He urges States to reduce or possibly remove taxes as they discourage air travel and associated economic activities. He says States should focus on the benefits that will result from the increase in economic activities which the absence of taxes will attract. He explains that an increase of 10% in taxes will lead to a decrease of 15% in economic benefits, given that taxes are passed into ticket prices which discourage air travel and related economic activities. “In many instances, a 10% increase in price leads to a reduction in demand of up to 15%,” Mr. Alawani says.

 

Furthermore, Sijia Chen, Air Transport Officer Economic Regulatory Framework Section ICAO, says airport and air navigation charges must be guided by three basic principles, which include uniform conditions for using airports and air navigation facilities/services, no discrimination in charges,and no charges solely for the right to overfly, enter or exit a State.

 

The ICAO experts say “States are ultimately responsible for the economic oversight;” while their “approach to economic oversight should meet the specific circumstances of State.” States must also strengthen their regulatory organization, and “prevent abuse of dominant position,” while ensuring quality control, dispute settlement and balancing the interests of stakeholders.”

 

The Manager of Data and Statistics of the African Airlines Association (AFRAA), Raffaella Irie, says “Passengers pay in average 3.1 different taxes and fees for international departures, representing an average of USD 65.01 in Africa.” Further, “In comparison, the average amount of taxes for international departures are USD 36.5 in Europe and USD 22.1in Middle East.”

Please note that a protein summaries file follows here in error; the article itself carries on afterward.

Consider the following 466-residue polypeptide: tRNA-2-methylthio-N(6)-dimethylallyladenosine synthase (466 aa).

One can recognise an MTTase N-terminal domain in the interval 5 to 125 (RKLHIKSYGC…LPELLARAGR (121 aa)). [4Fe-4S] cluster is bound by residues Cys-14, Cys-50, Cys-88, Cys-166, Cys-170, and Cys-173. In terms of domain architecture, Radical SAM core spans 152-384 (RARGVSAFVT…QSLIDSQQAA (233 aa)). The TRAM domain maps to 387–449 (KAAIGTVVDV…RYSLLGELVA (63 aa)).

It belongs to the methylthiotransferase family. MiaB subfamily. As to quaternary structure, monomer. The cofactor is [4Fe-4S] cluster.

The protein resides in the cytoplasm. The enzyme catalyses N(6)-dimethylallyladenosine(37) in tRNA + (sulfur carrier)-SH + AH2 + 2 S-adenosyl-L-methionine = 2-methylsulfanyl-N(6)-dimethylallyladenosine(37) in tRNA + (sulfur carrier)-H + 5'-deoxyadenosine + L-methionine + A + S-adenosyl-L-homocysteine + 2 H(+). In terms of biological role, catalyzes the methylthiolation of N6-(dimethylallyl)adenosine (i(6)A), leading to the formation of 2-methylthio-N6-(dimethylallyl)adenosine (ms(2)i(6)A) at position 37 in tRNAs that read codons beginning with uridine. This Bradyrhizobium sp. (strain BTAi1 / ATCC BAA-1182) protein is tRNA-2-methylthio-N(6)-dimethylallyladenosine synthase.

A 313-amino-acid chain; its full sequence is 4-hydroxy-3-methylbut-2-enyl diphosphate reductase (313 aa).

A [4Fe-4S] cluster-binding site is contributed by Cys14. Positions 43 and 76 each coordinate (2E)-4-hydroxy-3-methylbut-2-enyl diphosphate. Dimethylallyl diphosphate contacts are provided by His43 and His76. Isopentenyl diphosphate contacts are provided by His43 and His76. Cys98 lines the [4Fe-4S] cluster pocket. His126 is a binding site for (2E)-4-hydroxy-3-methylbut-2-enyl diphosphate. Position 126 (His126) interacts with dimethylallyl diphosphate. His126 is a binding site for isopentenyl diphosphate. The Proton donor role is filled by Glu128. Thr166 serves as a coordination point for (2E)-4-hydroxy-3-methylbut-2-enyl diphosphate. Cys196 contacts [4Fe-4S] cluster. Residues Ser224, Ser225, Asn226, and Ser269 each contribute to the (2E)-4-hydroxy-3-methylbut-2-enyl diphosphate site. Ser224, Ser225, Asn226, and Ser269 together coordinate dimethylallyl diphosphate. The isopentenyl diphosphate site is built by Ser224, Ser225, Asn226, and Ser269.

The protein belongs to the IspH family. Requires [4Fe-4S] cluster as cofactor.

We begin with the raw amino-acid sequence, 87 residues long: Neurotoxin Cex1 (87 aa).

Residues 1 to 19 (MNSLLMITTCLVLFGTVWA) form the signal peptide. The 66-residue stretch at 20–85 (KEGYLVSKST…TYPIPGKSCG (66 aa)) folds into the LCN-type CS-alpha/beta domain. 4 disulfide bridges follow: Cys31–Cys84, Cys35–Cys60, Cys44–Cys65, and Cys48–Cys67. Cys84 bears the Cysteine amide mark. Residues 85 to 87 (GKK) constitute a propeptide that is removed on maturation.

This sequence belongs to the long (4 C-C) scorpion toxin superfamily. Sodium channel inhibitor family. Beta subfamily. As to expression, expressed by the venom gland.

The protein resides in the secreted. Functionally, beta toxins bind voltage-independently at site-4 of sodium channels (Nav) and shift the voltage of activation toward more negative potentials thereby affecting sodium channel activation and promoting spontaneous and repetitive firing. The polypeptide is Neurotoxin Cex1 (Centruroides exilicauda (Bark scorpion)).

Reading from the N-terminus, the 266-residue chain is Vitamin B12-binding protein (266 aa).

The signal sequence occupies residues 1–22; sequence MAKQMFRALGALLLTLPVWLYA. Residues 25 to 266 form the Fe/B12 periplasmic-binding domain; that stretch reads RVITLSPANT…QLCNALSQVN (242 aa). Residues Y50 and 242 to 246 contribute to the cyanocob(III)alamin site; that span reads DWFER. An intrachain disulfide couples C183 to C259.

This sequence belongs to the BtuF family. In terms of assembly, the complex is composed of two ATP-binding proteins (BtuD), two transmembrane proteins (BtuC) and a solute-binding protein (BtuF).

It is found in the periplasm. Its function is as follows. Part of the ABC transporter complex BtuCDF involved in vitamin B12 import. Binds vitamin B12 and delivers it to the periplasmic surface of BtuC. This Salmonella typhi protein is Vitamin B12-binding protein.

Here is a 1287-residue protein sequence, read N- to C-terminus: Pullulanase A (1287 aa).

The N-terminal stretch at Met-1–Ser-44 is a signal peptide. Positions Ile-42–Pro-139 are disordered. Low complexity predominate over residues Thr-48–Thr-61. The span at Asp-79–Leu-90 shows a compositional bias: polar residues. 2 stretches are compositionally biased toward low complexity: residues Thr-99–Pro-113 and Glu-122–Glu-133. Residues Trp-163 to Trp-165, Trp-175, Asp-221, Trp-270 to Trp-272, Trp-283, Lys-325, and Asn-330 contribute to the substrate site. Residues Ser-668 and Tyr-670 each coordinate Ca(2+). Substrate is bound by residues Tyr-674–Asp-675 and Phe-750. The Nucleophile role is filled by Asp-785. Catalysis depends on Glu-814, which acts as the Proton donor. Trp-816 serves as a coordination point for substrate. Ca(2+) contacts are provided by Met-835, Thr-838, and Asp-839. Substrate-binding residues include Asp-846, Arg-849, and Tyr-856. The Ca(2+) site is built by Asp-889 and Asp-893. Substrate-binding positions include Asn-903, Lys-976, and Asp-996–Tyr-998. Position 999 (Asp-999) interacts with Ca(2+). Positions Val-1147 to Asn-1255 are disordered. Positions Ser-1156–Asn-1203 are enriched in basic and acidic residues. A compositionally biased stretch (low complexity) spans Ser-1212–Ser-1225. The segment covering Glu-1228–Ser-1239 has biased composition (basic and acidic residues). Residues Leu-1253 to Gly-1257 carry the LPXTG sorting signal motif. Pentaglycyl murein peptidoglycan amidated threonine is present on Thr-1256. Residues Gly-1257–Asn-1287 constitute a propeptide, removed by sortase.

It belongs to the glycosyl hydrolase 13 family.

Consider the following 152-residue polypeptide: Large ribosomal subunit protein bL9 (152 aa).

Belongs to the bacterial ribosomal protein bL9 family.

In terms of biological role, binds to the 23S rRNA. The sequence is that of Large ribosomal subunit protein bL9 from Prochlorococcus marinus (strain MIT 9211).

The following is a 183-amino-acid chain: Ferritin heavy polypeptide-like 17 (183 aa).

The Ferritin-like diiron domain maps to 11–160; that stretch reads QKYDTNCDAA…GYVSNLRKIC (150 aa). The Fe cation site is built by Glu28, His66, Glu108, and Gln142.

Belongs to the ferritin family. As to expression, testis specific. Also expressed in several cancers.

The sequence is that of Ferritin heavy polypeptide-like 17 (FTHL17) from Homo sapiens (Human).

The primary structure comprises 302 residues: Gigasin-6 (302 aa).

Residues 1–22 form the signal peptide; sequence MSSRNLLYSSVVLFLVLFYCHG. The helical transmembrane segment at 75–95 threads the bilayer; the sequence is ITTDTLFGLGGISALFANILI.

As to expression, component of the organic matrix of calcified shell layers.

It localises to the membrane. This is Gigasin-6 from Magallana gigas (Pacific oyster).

She laments the consequences of high taxes in Africa being that today African carriers’ share is 20%, compared to foreign airlines’ share 80% of the market. Also, a third of African city-pair traffic passes through hubs outside Africa; while 8 out of top 10 lucrative routes in Africa are serviced by foreign carriers.

 

Rafaelle says taxes and fees represent on average a quarter of a ticket price in our continent, which contributes to the high cost of air tickets in Africa, where the purchasing power of the population is low, making air transport unaffordable and thus preventing the development of air traffic.

 

In fact, the elimination of tarrifs between African States would take an annual 4.1 billion USD out of trade, but would create overall annual welfare gain of 16,1billionUSD, ICAO explains.

 

Moving Forward

With the expected improved economic regulation and liberalization, Africa can increase its share of global market up to 5-10 percent% in the short- to medium term, up from the present less than 2 percent. AFRAA is already engaging stakeholders to ensure that by 2025 domestic operation with low charges will be established in regions to reduce cost for African operators and fares for intra-Africa air travel.

 

Currently, only 14.5 percent of intra Africa 5th freedom exists; AFRAA wants to grow this to 30 percent by 2025. The SAATM, AfCFTA and Free Movement of Persons Protocols are three AU Agenda 2063 flagship projects that will accelerate aviation growth across the continent, if driven purposefully together. Where there is a will, there is always a way.